Escape room as a stimulus for experimental activity


  • Tatiana Sukeľová Faculty of Mathematics, Physics and Informatics, Comenius University Bratislava, 842 48, Slovakia
  • Klára Velmovská Faculty of Mathematics, Physics and Informatics, Comenius University Bratislava, 842 48, Slovakia


Escape Room, Experimental Activity, Physics Education



Currently, escape rooms have gained popularity, especially during the COVID-19 pandemic, teachers were looking for ways to engage students or prepare different methods of education for students.

Commonly known to people as a fun activity, the concept of escape rooms is associated with solving mysteries, puzzles, and tasks where you meet sub-goals to fulfil the overall goal. The overall goal can be to save a friend, solve a mystery, or escape from a haunted room using cooperation. Educational escape rooms differ from fun ones in that students must achieve educational goals to reach the goal of the game. Teachers create educational escape rooms to explore active learning environments to increase student motivation and engagement, promote learning, and develop teamwork, and communication (Veldkamp, van de Grint, Knippels, & Joolingen, 2020, p. 9).


The authors (Veldkamp et al., 2020, p. 1234) list four guidelines for creating educational escape rooms resulting from their study, which we followed when creating our activity:

  • Co-creation of activity with the students for whom the game is intended. The students had the opportunity to express their observations on the activity after the pilot testing.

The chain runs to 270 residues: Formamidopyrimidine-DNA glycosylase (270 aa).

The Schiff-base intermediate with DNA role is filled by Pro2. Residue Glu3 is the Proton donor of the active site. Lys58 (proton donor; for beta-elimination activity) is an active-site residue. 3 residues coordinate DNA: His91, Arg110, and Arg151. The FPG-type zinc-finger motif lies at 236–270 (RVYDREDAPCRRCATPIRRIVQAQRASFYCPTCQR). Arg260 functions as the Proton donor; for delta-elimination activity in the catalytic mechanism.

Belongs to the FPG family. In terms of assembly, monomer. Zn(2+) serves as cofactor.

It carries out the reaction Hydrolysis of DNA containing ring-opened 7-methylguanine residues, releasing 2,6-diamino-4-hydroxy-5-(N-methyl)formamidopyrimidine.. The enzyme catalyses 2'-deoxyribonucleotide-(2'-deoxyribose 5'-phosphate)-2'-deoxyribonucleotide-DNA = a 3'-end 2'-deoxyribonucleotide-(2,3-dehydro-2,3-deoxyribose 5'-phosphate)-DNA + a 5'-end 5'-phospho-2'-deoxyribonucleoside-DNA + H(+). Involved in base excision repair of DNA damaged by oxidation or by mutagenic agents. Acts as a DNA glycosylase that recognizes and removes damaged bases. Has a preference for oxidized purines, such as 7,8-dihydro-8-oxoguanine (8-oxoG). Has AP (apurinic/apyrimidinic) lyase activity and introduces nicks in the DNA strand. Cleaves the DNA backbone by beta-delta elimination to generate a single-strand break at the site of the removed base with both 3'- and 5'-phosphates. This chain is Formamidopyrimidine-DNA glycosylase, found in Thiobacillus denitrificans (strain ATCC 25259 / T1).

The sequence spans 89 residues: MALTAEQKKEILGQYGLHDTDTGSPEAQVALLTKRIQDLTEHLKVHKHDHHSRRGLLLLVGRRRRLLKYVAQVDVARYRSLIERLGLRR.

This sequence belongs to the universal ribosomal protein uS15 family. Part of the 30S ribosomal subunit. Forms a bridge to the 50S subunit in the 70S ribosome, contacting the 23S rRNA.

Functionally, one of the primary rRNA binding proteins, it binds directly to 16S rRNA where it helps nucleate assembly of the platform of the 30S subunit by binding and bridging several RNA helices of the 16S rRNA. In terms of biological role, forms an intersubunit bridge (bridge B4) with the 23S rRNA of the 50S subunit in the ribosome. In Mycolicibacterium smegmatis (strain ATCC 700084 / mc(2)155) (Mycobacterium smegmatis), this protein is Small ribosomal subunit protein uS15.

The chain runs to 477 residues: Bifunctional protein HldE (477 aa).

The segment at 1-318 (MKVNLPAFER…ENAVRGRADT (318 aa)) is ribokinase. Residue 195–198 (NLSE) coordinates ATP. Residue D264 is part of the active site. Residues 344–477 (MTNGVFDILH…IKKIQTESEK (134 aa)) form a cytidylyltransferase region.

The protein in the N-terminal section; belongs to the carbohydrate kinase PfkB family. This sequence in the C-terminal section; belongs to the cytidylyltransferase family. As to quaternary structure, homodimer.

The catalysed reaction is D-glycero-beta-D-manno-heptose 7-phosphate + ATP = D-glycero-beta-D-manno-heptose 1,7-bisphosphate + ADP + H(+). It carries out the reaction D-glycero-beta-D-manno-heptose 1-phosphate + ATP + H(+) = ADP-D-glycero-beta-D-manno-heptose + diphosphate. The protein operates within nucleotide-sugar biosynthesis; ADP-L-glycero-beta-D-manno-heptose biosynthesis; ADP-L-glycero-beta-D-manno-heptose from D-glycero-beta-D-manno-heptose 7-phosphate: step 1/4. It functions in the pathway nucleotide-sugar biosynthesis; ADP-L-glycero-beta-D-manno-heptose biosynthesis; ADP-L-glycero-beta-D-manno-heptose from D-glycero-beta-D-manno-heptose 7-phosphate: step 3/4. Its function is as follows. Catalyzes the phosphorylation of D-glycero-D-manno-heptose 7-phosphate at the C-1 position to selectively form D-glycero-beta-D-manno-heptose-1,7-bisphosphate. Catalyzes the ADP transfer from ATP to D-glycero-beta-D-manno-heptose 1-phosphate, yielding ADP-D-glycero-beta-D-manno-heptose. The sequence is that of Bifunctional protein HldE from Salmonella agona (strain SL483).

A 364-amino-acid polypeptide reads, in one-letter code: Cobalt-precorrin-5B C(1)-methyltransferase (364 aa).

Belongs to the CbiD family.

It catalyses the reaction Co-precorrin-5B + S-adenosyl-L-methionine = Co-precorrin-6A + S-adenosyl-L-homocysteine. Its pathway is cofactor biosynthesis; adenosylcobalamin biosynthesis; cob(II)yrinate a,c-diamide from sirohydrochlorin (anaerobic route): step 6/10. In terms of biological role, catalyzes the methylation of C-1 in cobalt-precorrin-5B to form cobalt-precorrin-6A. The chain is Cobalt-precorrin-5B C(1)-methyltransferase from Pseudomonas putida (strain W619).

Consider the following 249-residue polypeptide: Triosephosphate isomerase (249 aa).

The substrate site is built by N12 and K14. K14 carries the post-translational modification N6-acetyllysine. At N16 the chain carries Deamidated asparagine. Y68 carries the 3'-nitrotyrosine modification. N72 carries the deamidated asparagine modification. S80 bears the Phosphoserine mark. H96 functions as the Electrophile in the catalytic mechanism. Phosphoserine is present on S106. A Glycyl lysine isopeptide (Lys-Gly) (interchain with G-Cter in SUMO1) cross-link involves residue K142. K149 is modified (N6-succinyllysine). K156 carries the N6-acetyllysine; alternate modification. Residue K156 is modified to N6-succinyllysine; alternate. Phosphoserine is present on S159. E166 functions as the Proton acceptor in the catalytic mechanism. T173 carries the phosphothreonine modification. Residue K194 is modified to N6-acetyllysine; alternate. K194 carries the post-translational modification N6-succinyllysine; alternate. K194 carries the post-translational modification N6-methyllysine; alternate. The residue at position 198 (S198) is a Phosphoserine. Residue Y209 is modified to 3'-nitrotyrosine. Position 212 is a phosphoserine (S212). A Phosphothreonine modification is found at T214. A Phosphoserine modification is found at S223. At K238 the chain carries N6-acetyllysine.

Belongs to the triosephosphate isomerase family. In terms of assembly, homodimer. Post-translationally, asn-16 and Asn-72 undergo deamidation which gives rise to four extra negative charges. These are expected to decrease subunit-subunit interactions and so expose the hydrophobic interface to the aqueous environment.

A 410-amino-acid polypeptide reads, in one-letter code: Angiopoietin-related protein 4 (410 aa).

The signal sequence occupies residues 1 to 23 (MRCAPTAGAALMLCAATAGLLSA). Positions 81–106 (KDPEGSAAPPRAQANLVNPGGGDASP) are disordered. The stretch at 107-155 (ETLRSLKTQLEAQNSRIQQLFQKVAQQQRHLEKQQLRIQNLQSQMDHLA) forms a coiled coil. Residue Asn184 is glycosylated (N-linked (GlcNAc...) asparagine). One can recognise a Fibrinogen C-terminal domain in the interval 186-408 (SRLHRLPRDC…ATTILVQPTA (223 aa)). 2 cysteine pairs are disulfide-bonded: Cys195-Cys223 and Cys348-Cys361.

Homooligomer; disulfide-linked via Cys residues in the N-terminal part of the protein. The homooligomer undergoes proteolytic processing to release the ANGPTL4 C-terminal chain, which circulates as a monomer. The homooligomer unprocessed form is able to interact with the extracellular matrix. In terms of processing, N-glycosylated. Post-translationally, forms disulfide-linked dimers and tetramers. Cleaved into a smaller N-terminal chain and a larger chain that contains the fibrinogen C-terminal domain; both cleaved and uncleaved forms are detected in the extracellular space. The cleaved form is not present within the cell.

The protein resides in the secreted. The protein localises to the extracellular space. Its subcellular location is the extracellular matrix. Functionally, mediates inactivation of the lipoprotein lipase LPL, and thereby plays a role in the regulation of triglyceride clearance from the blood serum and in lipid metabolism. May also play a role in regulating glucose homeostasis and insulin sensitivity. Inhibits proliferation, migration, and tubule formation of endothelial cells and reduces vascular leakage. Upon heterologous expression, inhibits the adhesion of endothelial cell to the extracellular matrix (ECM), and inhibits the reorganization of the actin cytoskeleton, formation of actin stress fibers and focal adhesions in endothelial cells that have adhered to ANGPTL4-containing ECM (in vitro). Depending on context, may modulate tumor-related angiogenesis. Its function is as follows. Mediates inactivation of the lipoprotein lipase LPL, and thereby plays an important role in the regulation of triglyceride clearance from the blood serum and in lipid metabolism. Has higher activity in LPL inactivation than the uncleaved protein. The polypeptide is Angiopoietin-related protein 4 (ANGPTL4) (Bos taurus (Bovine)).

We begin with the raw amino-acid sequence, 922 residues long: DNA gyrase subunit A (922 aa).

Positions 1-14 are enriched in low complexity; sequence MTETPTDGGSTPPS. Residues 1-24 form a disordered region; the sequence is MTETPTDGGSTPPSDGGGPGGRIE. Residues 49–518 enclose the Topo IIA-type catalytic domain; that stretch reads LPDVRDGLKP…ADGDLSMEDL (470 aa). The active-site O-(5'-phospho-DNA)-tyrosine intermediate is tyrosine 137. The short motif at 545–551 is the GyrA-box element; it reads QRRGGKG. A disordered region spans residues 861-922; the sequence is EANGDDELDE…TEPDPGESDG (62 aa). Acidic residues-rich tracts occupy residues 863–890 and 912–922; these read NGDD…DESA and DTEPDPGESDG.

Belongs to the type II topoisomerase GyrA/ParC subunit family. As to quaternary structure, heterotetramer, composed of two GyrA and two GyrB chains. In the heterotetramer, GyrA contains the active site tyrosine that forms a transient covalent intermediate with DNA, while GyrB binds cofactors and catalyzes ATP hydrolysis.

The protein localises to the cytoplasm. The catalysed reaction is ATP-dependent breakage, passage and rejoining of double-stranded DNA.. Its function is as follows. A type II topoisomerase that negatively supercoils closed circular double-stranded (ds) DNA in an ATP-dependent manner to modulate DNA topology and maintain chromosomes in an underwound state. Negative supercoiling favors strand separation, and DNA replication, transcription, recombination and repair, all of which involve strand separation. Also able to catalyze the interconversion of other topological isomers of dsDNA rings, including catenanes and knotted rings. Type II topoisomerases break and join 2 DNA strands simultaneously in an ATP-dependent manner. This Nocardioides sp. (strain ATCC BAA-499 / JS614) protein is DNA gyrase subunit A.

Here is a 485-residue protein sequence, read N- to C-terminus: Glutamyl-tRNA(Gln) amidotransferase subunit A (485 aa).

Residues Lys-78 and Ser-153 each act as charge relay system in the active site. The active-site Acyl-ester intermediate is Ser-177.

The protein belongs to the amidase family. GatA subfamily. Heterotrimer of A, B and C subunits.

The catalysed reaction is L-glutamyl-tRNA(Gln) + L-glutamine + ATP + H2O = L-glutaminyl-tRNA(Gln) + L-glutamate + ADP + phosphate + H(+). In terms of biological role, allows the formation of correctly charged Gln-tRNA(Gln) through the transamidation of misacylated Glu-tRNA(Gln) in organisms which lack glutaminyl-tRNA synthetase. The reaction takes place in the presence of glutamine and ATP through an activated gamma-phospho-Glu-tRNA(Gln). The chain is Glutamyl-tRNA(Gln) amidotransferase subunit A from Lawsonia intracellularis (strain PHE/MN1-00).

• Start from scratch or use a prototype that meets the educational requirements. When creating the activity, we were inspired by available activities. During the search, we mainly focused on the availability of platforms on which the escape room activity can be created.
  • The hybrid learning spaces. The activity is based on a real-world scenario linked to physics topics.
  • Serial testing of the activity from different perspectives (teacher, student, player).

The authors (Taraldsen, Haara, Lysne, Jensen, & Jenssen, 2020) see the use of escape rooms as a didactic tool in primary and secondary education. We carried out the activity of the escape room created by us with the pupils of the eight-year high school in the beginning grades. The activity is situated in an online space, in which the student's task is to solve a mystery. In individual rooms, there are various puzzles, clues compiled from secrets, fake cash documents, and fake internet communication. Since we focus on stimulating students to experiment, the task in one room is the realization of the experiment by the students. During the implementation of the escape room activity, we mainly observed the progress of the part in which the students had to experiment. We also noticed the progress of the activity, how the students reacted, what caused them difficulties, whether this activity stimulated them to experiment, and whether they were able to experiment.


This paper was elaborated with the support of the projects KEGA no. 013UK-4-2021 and UK/31/2022.


Taraldsen, L. H., Haara, F. O., Lysne, M.S., Jensen, P. R., & jenssen, e. s. (2020). A review on use of escape rooms in education – touching the void. Education Inquiry, 13(2), 169-184.

Veldkamp, A., Daemen, J., Teekens, S., Koelewijn, S., Knippels, M. P. J., & Joolingen, W. R. (2020). Escape boxes: Bringing escape room experience into the classroom. British Journal of Educational Technology, 51(4), 1220–1239.

Veldkamp, A., van de Grint, L., Knippels, M. C. P., & van Joolingen, W. R. (2020). Escape education: A systematic review on escape rooms in education. Educational Research Review, 31, 100364.